Le salaire de la peur | The Wages of Fear [1953]

9/10 | 6.May.12
Le salaire de la peur | The Wages of Fear

DIRECTOR: Henri-Georges Clouzot | WRITERS: Georges Arnaud, Henri-Georges Clouzot, Jérôme Géronimi | CAST: Yves Montand, Charles Vanel, Folco Lulli, Peter van Eyck, Véra Clouzot, William Tubbs, Darío Moreno, Jo Dest | France

I try to approach movies with the idea that they’ve got a 5/10 rating from me right off the bat and it’s up to them to improve on that rating or not. Le salaire de la peur is an almost perfect movie of its type and I could easily imagine myself rating it a big old 10 out of 10 were it not for a few things. The first hour, for starters. Clouzot does have to introduce the major characters and provide a setting for the real action of the plot to come — men with nowhere to go, nothing to lose, transporting nitroglycerin over treacherous mountain roads in rickety old trucks for peanuts because it’s the only employment available and they’re desperate to get out and this will make them just enough money to make their escape; that part of the movie is gripping and thrilling and doesn’t at all feel like it’s hokum nonsense, even though it is — but that first hour is way, way too long to accomplish what needed to be done, or at least it’s too long given how he uses it and the actors that he had to work with, excepting Yves Montand. Second is the matter of Véra Clouzot. Mrs. Clouzot also manages single-handedly to diminish my enjoyment of Les diaboliques. I find her unbearable. It’s not (just) that she’s a bad actress; there’s something else about her that gets under my skin and makes me want to shut the movie off or to look away and sing la-la-la-la-la with my fingers in my ears whenever she’s on screen. Irrational, I know, but my visceral reaction to her makes most of the first hour of Le salaire de la peur unpleasant and difficult to sit through. Perhaps Clouzot decided to cast his wife as Linda, for all intents and purposes the only woman in town and a character that serves no real purpose in the plot otherwise, to explain the strong homoerotic undercurrent in the movie? If that wasn’t the reason, I don’t know what it could have been.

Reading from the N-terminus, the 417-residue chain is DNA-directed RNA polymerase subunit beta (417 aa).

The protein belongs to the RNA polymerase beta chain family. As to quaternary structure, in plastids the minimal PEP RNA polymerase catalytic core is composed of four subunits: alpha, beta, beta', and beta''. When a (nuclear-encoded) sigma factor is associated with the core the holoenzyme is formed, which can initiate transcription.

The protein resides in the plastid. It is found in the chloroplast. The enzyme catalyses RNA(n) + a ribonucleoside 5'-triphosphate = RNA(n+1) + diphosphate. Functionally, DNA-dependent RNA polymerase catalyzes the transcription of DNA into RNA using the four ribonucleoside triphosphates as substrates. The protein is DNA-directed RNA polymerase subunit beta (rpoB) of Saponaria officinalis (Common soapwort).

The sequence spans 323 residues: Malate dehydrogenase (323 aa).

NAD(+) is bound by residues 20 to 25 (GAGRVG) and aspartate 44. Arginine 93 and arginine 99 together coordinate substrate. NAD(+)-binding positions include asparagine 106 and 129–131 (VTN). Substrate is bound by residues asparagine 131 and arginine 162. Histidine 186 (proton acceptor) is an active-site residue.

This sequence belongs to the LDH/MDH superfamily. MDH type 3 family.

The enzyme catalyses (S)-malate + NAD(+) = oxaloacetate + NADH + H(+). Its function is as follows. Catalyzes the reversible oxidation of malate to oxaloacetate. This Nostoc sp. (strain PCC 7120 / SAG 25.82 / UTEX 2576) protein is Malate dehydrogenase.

After that deadly first hour Clouzot gives us 75 utterly superb minutes that almost erase what came before from mind. So superb that I was willing to overlook that first hour, but then Clouzot had to muck everything up with the final 6 or 7 minutes of sheer awfulness. I’ve had to mull this one over quite a bit. That first hour filled with Véra Clouzot, Véra Clouzot, and more Véra Clouzot (all but a minute or so of her screen time is in that hour) and the cheesy, obvious, godawful dreadful ending each knock off a point so I’m dealing with a 3/10 flick. But can I say that Le salaire de la peur as a whole is a really bad film when it has that 75 minutes of greatness? And what about Yves Montand? He’s one of those actors who can do no wrong in my book even when he’s not very good, but in this he is absolutely superb from beginning to end. So, anyway, I think it’s a 9/10, but it could easily have been a 10/10 with a re-written, re-cast first hour.

One comment

  1. […] what about the movie? Friedkin obviously adores Henri-Georges Clouzot’s Le salaire de la peur and Sorcerer is part homage to it and part loving and mostly faithful remake. But just as the […]


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